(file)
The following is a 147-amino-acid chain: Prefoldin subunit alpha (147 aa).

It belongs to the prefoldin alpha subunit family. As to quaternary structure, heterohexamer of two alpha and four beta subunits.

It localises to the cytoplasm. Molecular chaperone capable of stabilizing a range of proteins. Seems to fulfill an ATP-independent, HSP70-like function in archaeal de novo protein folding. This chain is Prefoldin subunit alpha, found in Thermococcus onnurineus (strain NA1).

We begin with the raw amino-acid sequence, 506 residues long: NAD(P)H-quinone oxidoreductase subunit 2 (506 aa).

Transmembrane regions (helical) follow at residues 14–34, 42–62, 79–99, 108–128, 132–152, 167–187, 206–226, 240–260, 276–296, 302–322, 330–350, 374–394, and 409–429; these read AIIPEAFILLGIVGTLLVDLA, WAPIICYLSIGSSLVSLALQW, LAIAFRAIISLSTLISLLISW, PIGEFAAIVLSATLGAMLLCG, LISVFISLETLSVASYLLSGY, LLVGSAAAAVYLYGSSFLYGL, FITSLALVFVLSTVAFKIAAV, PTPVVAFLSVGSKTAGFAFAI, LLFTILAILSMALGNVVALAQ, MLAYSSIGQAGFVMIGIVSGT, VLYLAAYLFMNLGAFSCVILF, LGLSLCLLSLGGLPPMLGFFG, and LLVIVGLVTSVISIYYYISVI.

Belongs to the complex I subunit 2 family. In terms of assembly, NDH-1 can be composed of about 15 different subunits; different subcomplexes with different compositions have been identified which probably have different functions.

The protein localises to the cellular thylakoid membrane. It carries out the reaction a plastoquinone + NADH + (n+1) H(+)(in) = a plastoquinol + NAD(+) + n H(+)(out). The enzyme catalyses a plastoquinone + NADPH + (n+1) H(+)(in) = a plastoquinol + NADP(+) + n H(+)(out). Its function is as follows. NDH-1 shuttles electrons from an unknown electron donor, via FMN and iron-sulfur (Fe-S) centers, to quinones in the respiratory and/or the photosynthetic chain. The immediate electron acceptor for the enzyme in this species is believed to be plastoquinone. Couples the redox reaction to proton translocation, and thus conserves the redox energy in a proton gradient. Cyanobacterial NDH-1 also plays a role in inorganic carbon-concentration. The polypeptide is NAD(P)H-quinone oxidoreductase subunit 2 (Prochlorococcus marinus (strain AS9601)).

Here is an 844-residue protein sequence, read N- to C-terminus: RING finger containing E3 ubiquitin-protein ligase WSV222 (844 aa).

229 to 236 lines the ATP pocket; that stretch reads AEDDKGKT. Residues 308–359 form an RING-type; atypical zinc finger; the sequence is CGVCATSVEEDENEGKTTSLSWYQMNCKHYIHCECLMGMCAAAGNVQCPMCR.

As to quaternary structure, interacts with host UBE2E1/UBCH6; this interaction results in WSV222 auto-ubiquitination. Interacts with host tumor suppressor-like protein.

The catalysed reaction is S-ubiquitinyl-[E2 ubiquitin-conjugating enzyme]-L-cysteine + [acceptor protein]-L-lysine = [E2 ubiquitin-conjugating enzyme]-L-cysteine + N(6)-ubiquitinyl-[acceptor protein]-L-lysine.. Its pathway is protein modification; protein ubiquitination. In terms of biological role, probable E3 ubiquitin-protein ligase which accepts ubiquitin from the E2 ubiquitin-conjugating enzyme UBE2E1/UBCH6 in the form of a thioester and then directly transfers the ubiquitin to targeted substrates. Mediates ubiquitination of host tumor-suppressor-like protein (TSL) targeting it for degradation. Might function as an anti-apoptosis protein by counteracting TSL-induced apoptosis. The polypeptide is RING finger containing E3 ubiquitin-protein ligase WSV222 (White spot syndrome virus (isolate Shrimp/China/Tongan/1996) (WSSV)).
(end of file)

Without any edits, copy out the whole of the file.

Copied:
The following is a 147-amino-acid chain: Prefoldin subunit alpha (147 aa).

It belongs to the prefoldin alpha subunit family. As to quaternary structure, heterohexamer of two alpha and four beta subunits.

It localises to the cytoplasm. Molecular chaperone capable of stabilizing a range of proteins. Seems to fulfill an ATP-independent, HSP70-like function in archaeal de novo protein folding. This chain is Prefoldin subunit alpha, found in Thermococcus onnurineus (strain NA1).

We begin with the raw amino-acid sequence, 506 residues long: NAD(P)H-quinone oxidoreductase subunit 2 (506 aa).

Transmembrane regions (helical) follow at residues 14–34, 42–62, 79–99, 108–128, 132–152, 167–187, 206–226, 240–260, 276–296, 302–322, 330–350, 374–394, and 409–429; these read AIIPEAFILLGIVGTLLVDLA, WAPIICYLSIGSSLVSLALQW, LAIAFRAIISLSTLISLLISW, PIGEFAAIVLSATLGAMLLCG, LISVFISLETLSVASYLLSGY, LLVGSAAAAVYLYGSSFLYGL, FITSLALVFVLSTVAFKIAAV, PTPVVAFLSVGSKTAGFAFAI, LLFTILAILSMALGNVVALAQ, MLAYSSIGQAGFVMIGIVSGT, VLYLAAYLFMNLGAFSCVILF, LGLSLCLLSLGGLPPMLGFFG, and LLVIVGLVTSVISIYYYISVI.

Belongs to the complex I subunit 2 family. In terms of assembly, NDH-1 can be composed of about 15 different subunits; different subcomplexes with different compositions have been identified which probably have different functions.

The protein localises to the cellular thylakoid membrane. It carries out the reaction a plastoquinone + NADH + (n+1) H(+)(in) = a plastoquinol + NAD(+) + n H(+)(out). The enzyme catalyses a plastoquinone + NADPH + (n+1) H(+)(in) = a plastoquinol + NADP(+) + n H(+)(out). Its function is as follows. NDH-1 shuttles electrons from an unknown electron donor, via FMN and iron-sulfur (Fe-S) centers, to quinones in the respiratory and/or the photosynthetic chain. The immediate electron acceptor for the enzyme in this species is believed to be plastoquinone. Couples the redox reaction to proton translocation, and thus conserves the redox energy in a proton gradient. Cyanobacterial NDH-1 also plays a role in inorganic carbon-concentration. The polypeptide is NAD(P)H-quinone oxidoreductase subunit 2 (Prochlorococcus marinus (strain AS9601)).

Here is an 844-residue protein sequence, read N- to C-terminus: RING finger containing E3 ubiquitin-protein ligase WSV222 (844 aa).

229 to 236 lines the ATP pocket; that stretch reads AEDDKGKT. Residues 308–359 form an RING-type; atypical zinc finger; the sequence is CGVCATSVEEDENEGKTTSLSWYQMNCKHYIHCECLMGMCAAAGNVQCPMCR.

As to quaternary structure, interacts with host UBE2E1/UBCH6; this interaction results in WSV222 auto-ubiquitination. Interacts with host tumor suppressor-like protein.

The catalysed reaction is S-ubiquitinyl-[E2 ubiquitin-conjugating enzyme]-L-cysteine + [acceptor protein]-L-lysine = [E2 ubiquitin-conjugating enzyme]-L-cysteine + N(6)-ubiquitinyl-[acceptor protein]-L-lysine.. Its pathway is protein modification; protein ubiquitination. In terms of biological role, probable E3 ubiquitin-protein ligase which accepts ubiquitin from the E2 ubiquitin-conjugating enzyme UBE2E1/UBCH6 in the form of a thioester and then directly transfers the ubiquitin to targeted substrates. Mediates ubiquitination of host tumor-suppressor-like protein (TSL) targeting it for degradation. Might function as an anti-apoptosis protein by counteracting TSL-induced apoptosis. The polypeptide is RING finger containing E3 ubiquitin-protein ligase WSV222 (White spot syndrome virus (isolate Shrimp/China/Tongan/1996) (WSSV)).